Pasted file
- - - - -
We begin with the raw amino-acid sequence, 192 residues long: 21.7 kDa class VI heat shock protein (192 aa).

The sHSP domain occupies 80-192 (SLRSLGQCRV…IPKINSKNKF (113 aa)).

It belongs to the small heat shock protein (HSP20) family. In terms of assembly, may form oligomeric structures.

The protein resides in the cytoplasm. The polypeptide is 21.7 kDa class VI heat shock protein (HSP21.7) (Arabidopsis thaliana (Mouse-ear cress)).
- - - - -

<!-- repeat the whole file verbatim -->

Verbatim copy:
We begin with the raw amino-acid sequence, 192 residues long: 21.7 kDa class VI heat shock protein (192 aa).

The sHSP domain occupies 80-192 (SLRSLGQCRV…IPKINSKNKF (113 aa)).

It belongs to the small heat shock protein (HSP20) family. In terms of assembly, may form oligomeric structures.

The protein resides in the cytoplasm. The polypeptide is 21.7 kDa class VI heat shock protein (HSP21.7) (Arabidopsis thaliana (Mouse-ear cress)).